Issue of two HRs: Case 1A and 1C have the same HRR of 4/9 and are used for demonstration (Table 3). Case 1C has the same MSTs as Case 1A in the negative biomarker group with and without treatment. But the MSTs are double for Case 1C in the positive biomarker group (2 and 6 years in control and treatment group, respectively). Both cases have the same HRs in negative and positive biomarker groups (3/4 and 1/3, respectively). The only difference is that MSTs in the positive biomarker group are larger in Case 1C than in Case 1A. This difference leads to a higher subgroup censoring rate in Case 1C (38%-71%) than in Case 1A (17%-61%) in Table 3. Therefore, the power becomes lower in Case 1C (61%) than in Case 1A (71%).

Both examples show an 8-10% power difference and highlight the importance of the two issues (sole use of HRR or two HRs) which could lead to dramatic change of statistical power. This question could be solved by specifying MST in the 4 subgroups (Table 1). The 4 specified subgroup MSTs enable to compete with the censoring time to generate the censoring rate for each subgroup, and therefore to calculate power.

Once the power is calculated, we face another challenge of how to describe the power calculation to justify the sample size. Simply reporting the power and listing the specified parameters, may not sufficiently communicate to readers how the power is computed. Below, we share an easily-adaptable template developed using R software (‘PowerPredictiveBiomarker’ R package in package installation of Supplementary materials) and we illustrate its functionality using a previously described gene expression signature.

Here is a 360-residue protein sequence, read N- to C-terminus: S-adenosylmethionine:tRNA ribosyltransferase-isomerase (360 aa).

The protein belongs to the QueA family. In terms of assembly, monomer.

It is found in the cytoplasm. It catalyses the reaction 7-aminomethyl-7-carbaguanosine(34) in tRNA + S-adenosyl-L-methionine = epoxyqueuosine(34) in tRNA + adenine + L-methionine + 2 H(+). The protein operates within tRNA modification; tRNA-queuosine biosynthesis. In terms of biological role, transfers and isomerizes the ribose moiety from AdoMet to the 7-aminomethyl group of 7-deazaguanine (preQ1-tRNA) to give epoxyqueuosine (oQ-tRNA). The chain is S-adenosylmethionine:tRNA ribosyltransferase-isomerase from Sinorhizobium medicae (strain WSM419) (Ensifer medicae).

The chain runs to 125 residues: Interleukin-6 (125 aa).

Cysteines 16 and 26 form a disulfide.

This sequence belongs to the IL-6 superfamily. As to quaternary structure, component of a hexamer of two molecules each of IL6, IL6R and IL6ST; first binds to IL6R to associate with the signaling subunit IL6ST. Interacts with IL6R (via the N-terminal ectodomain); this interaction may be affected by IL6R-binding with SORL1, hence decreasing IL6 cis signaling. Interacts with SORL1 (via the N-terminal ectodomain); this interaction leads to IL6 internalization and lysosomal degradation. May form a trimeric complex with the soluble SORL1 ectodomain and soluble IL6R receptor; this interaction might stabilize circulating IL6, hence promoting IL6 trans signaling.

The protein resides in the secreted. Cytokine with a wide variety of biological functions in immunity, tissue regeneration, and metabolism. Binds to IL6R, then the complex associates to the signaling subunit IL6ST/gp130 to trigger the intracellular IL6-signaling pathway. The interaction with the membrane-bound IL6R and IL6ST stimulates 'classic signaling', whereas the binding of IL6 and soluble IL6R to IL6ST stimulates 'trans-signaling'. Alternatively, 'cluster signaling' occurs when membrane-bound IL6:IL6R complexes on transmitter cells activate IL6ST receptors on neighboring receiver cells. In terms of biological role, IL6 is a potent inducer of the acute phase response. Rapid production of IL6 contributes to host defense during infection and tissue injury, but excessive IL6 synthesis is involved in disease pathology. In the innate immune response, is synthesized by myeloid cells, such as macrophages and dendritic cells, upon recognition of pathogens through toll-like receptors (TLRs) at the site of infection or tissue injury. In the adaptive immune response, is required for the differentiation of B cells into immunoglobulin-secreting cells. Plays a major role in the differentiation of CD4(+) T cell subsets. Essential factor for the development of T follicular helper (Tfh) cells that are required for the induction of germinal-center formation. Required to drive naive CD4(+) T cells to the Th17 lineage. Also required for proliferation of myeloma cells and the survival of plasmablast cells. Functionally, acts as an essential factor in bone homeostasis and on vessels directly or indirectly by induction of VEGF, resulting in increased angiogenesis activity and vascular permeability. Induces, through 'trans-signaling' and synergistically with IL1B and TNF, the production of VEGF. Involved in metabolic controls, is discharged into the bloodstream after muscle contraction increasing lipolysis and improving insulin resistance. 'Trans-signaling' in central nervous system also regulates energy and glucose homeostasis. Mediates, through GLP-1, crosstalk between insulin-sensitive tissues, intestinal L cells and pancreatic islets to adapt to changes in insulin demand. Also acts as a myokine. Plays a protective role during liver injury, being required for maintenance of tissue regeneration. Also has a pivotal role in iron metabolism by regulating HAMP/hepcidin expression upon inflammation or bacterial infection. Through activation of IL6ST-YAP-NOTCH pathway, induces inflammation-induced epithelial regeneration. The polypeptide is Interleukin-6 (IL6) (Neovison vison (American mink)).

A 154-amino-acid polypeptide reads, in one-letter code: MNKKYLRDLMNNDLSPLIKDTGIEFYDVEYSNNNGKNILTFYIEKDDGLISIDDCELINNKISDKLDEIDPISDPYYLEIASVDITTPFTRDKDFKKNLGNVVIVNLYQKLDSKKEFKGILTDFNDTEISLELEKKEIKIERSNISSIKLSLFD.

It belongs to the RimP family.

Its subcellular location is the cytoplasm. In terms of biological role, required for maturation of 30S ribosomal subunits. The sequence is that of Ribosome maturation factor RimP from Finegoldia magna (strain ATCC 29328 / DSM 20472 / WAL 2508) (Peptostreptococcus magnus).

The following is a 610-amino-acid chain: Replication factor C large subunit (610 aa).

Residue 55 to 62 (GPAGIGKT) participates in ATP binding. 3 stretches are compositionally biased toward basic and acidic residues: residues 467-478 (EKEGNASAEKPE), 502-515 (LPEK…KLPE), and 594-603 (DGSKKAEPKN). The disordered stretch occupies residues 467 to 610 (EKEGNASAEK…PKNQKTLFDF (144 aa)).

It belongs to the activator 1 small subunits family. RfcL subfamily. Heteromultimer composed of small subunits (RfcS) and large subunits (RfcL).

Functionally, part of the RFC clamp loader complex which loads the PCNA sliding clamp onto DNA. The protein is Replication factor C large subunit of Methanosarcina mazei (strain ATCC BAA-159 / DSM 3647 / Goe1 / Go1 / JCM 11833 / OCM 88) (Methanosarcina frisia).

Table 3: MST and censoring rate of Case 1A-1C

Case 1A (HR=4/9) : 71% power | Case 1B (HR=4/9) : 63% power | Case 1C (HR=4/9): 61% power | ||||||||||

MST | Censoring rate (Overall=45%) | MST | Censoring rate (Overall=43%) | MST | Censoring rate (Overall=55.5%) | |||||||

TREATMENT | TREATMENT | TREATMENT | TREATMENT | TREATMENT | TREATMENT | |||||||

BIOMARKER | no | yes | no | yes | no | yes | no | yes | no | yes | no | yes |

low (negative) | 3 yrs | 4 yrs | 52% | 61% | 1 yr | 2 yrs | 17% | 38% | 3 yrs | 4 yrs | 52% | 61% |

high (positive) | 1 yr | 3 yrs | 17% | 52% | 2 yrs | 9 yrs | 38% | 80% | 2 yr | 6 yrs | 38% | 71% |

### Data example

The malignancy-risk (MR) gene signature [21, 22] has been described as a predictive signature that can identify early-stage NSCLC patients most likely to benefit from adjuvant chemotherapy (ACT). For example, in the JBR10 trial [21, 23] (a randomized two-arm trial), the MR signature shows a significant interaction effect (p = 0.02) with ACT treatment. Specifically, patients identified as high-risk by the MR signature tend to survive longer if they received ACT (p = 0.03). For low-risk patients, untreated patients had a longer survival but the result is not statistically significantly (p = 0.24). The estimated MST is 3.1 and 11.01 years for high-risk patients without and with ACT, respectively. For low-risk patients, the predicted MST is 10.11 and 6.66 years for patients without or with ACT, respectively.